The scheme has been hailed as a success, being the first carbon neutral road improvement scheme in the UK. Disruption to road users and the local community was kept to a minimum and technology was used to communicate with and improve safety for road users as they travelled through and around the works.
As part of Highways England’s Supply chain, Rennicks UK worked collaboratively with traffic management company HW Martin and security technology specialists VPS to provide an integrated technology solution that contributed to the success of the scheme, delivering outputs that improved road safety, air quality and traffic flows. Works on the scheme ran day and night so that the work was completed as quickly as possible, reducing overall disruption to road users and the local community. However, to achieve this, full lane closures and alternative diversion routes were required. There were concerns due to an incident in February 2013 where works in the same vicinity led to tailbacks on the M6 Northbound resulting in two fatalities and a number of serious injuries. To avoid tailbacks, a number of different diversion routes were put in place. HW Martin needed to find a solution that would inform drivers of the alternative route options, encourage drivers to leave the M6 and choose the best diversion route available, based on the traffic flow at that moment in time.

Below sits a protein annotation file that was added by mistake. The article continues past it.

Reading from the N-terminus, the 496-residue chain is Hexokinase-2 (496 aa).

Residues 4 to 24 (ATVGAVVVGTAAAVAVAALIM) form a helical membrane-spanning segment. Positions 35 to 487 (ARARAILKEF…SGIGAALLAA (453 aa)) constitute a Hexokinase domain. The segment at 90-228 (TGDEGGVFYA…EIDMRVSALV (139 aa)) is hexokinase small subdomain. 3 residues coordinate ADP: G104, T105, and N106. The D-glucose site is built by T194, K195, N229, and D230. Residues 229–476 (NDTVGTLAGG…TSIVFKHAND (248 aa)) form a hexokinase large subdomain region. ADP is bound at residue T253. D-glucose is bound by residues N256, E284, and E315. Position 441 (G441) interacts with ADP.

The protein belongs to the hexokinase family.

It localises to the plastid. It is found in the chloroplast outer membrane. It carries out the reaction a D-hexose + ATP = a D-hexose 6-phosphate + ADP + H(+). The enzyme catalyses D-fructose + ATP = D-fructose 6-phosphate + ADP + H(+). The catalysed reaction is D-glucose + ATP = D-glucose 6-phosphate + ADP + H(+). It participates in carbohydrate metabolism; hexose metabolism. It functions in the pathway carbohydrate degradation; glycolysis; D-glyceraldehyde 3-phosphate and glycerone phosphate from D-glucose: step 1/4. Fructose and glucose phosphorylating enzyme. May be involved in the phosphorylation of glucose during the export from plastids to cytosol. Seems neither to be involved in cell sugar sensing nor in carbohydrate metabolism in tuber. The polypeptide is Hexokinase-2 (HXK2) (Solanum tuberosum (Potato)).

Thirteen Mobile Variable Message Signs (mVMS) from Rennicks were deployed along key routes to provide up to date communications to road users. By integrating the RVJTS with the mVMS units at key locations, two live journey time diversion routes options were able to be displayed on one mVMS unit. The strategic positioning of the mVMS units allowed drivers to use this information and make an informed choice of which diversion route to take, based on live, accurate journey times for each diversion route. The availability of this live journey time data, allowing drivers to make a choice of diversion route, meant that traffic flows ran more evenly through the scheme, avoiding congestions and tailbacks on to the M6. Also of concern through the diversion routes was a low bridge on the journey into Kendal. Additional technology provided by VPS was placed on the route. The VPS Over-Height Vehicle Detection System actively monitors traffic on routes where overhead obstructions pose a strike risk and provides strike warnings to drivers of vehicles that are too large. In this case, a pair of electronic goalposts mounted onto the VPS Smart Tower were used on the approach to the bridge. When an over height vehicle was detected, a warning message was automatically triggered and displayed on the Rennicks mVMS unit informing drivers of the low bridge ahead and to take an alternative, safer route.
By recycling materials and working up to 24-hours a day, Highways England were able to:
Using technology to improve traffic flows and avoid tailbacks, not only improved safety for road users, but also assisted with air quality through the scheme. Congestion ramps up emissions as vehicles are forced to repeatedly accelerate and brake, as well as potentially sitting idle in one location if stuck in tailbacks. Using the live journey time information to reroute journeys and keep traffic flowing helped to reduce a potential build up in emissions caused by congestion.